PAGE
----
This is the time of year special for kids both human and caprine - 'tis the season for the human kids to be doing a lot of anticipating, and for us to be anticipating new goat kids as soon as January. We may even have one doe who will grace us with kids earlier, as she had a special visit with Ace early, so she could be bred for her owner. We will be giving the rest of the does due in January their CD&T boosters within the week so they will be able to transfer passive immunity to their kids in colostrum. So many articles I have read recently show that if kids don't get adequate amounts of quality colostrum, even if they survive they may be poor doers their whole lives. This is one of those critical moments if we want to produce goats that will be good additions to a breeding herd. The does don't necessarily see it that way, though, and never appreciate our attempts to make sure all is going well for them while they are in a family way. I would love to know how they can tell so quickly who we are trying to catch. We have become opportunists. You might not be who we meant to catch, but if you are who we get, get ready to get an eyelid pulled down and your privacy invaded. As you can tell by the look on this goat's face, they just don't have much of a sense of humor about all this. I wish we had fancy goat working equipment, but we don't. Chuck was able to get a good deal on some dented gates, though, and is trying to devise himself a system. I help him with them when I can, but when a doe built like this goes to run through me, my carpal tunnel-ridden hands and bum shoulder say discretion is the better part of valor and I don't try to catch her. I'll wrangle with the yearling does, but these guys... not so much!
Today I went with Chuck to get a few round bales of hay. For more years than Chuck and I have been married, I have been going to the same man for hay. Back then I just had horses, but the quest for decent hay is the same regardless of the species. I remember when my dad, who passed many years ago, called me and told me he had seen an add for orchard grass hay in the newspaper, and Chuck and I drove waaayyyy out in Surry County (which now doesn't seem so far) to Ben Watson's farm. His hay was, and is, good horse quality hay, and as consistent as it gets. I think, in all the many years I have gotten hay from him, I may have had two bad bales. And that is out of hundreds and hundreds of square bales I have bought over the years. I'm getting some round bales for the goats this time, but I am sure I will be back to get some more square bales when the does are lactating in the coldest part of the year and there is snow on the ground. I'm not sure we could have more different political views, but Mr. Watson is a great guy. He has a store called Benny T's, and over the years I heard his dreams of opening it, and then heard years later as his dream became a reality. I remember when he told about his son's high school football team getting up hay, and now his son is a successful farmer in his own right. We only see him a few times a year (more now with the goats than with just a couple horses to feed) but it is always fun to see him. The people we have met and continue to meet enrich our lives, and around this holiday season, we recognize what gifts these friendships are.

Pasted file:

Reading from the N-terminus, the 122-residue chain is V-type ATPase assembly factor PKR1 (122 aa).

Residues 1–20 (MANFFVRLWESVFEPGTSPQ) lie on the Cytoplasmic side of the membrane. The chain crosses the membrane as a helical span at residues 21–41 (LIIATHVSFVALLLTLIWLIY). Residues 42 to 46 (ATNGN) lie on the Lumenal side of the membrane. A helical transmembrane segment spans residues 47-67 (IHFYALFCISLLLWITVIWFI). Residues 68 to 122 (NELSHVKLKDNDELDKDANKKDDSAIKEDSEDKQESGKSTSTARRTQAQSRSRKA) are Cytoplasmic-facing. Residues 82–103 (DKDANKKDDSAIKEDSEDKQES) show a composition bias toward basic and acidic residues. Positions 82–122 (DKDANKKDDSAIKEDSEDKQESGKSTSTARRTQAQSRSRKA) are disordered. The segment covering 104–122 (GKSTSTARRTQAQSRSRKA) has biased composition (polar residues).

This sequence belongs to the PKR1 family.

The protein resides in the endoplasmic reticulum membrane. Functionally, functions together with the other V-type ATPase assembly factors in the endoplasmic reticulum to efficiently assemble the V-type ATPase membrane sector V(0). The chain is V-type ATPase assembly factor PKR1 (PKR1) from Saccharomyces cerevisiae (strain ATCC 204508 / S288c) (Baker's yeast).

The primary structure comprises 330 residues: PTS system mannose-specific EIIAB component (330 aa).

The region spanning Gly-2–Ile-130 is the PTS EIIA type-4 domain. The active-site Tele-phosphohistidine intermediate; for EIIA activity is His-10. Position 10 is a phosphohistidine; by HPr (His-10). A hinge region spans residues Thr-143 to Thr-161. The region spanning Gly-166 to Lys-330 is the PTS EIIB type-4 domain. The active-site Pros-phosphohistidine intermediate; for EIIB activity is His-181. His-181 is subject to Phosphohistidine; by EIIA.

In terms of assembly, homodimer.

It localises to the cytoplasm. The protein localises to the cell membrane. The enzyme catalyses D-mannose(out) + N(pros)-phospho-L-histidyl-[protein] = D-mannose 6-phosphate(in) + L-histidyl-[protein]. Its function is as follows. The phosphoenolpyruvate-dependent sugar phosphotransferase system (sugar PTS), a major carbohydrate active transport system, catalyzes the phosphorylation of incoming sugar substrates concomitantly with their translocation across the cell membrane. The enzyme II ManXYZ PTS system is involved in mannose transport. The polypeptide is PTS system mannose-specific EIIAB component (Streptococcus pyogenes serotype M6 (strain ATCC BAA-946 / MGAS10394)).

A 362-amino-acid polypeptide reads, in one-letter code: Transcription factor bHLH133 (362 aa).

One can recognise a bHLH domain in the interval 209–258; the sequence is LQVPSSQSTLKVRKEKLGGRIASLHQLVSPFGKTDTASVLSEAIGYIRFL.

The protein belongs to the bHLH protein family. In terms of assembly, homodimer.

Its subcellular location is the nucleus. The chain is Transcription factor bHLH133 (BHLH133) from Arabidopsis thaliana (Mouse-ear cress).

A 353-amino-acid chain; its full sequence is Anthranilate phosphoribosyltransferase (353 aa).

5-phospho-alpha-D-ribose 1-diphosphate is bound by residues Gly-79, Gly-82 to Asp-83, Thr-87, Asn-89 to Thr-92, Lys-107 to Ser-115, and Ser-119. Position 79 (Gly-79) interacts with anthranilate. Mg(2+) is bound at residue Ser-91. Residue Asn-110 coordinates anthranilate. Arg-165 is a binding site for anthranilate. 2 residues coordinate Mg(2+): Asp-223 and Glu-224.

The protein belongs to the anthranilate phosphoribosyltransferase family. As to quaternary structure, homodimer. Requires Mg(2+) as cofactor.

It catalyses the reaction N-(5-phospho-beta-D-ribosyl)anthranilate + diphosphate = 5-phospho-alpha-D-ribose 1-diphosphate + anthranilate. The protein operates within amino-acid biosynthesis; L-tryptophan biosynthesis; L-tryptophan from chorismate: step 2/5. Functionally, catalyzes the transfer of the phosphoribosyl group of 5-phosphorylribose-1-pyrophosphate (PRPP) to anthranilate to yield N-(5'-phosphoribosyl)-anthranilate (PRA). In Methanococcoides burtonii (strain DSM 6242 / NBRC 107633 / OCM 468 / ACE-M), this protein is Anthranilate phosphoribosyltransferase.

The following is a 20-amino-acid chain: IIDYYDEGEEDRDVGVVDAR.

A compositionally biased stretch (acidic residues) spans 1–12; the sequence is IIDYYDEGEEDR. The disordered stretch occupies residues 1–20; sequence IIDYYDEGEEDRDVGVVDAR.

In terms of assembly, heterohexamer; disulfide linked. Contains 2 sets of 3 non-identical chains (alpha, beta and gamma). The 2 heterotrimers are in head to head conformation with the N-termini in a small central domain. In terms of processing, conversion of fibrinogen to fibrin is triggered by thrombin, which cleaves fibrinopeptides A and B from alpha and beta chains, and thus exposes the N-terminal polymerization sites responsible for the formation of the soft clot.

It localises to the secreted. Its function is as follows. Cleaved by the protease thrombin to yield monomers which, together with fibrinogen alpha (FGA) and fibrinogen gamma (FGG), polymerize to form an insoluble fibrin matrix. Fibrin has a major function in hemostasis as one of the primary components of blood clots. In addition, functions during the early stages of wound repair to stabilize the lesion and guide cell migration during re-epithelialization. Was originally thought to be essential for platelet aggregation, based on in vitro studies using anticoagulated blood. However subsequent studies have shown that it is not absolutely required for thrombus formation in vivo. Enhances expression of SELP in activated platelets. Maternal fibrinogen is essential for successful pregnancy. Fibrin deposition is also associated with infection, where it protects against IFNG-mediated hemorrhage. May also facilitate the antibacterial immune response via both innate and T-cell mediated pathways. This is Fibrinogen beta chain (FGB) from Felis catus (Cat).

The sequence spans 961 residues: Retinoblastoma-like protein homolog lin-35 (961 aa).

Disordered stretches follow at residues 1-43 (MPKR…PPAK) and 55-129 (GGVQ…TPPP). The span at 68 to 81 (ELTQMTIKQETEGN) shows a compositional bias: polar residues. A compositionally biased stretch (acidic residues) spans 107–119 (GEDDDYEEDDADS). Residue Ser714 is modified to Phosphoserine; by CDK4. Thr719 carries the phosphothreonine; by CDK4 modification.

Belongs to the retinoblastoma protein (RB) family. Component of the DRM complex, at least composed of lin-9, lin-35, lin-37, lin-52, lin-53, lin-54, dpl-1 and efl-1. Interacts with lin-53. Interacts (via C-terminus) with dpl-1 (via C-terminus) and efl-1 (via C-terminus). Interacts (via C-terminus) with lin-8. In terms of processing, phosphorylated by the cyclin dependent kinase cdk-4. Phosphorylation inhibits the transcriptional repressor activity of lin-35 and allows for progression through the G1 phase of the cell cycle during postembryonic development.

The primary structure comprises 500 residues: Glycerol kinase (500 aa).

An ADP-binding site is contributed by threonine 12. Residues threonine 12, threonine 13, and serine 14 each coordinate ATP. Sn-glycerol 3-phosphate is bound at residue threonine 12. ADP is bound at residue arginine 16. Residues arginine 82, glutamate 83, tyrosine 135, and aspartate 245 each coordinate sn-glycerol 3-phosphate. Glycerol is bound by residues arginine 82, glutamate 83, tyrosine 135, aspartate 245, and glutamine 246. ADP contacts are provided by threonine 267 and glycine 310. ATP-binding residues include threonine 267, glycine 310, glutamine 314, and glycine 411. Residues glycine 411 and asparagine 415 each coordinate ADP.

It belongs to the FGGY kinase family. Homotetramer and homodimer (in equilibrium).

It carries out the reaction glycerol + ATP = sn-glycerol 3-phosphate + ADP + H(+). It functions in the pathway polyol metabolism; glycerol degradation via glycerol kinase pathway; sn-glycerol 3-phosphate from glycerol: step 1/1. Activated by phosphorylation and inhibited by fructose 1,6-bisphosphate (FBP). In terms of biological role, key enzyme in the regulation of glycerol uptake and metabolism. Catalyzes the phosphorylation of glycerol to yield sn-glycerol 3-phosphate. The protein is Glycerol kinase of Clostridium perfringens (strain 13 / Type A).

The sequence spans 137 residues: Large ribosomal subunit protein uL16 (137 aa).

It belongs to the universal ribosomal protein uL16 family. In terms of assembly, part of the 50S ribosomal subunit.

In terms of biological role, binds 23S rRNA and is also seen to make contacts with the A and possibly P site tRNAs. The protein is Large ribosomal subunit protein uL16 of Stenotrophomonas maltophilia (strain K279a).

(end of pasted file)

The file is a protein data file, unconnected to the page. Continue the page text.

On a sadder note, when Chuck got up to the farm this afternoon, he found a couple of huskies had killed Brownie the rooster. I've said it before and I'll say it again - I can't stand a predator. I remember when Brownie hatched and lived in the bathroom for a while, and then Annalee used to carry him around in her arms. He grew into a strapping big rooster with impressive spurs, but he was always gentle with the children. One of the guys who works the tobacco had seen it happen, and got back to the farm right about the time Chuck got there, and he said he was sad to see it because Brownie used to get up on his tractor and he would share his nabs with Brownie. Brownie had seen fights before, and was wounded over the summer but had recovered. I know how dogs can get out (and this was a day when our LGD was actually in his fence with the goats where he is supposed to be), but people, keep your dogs up best as you can, especially if they are a breed with a high drive to hunt and attack. It's bad enough to lose stock to a wild animal, but it is a doubly hard pill to swallow when someone just lets their dogs run.
RIP Brownie. You were a good'un.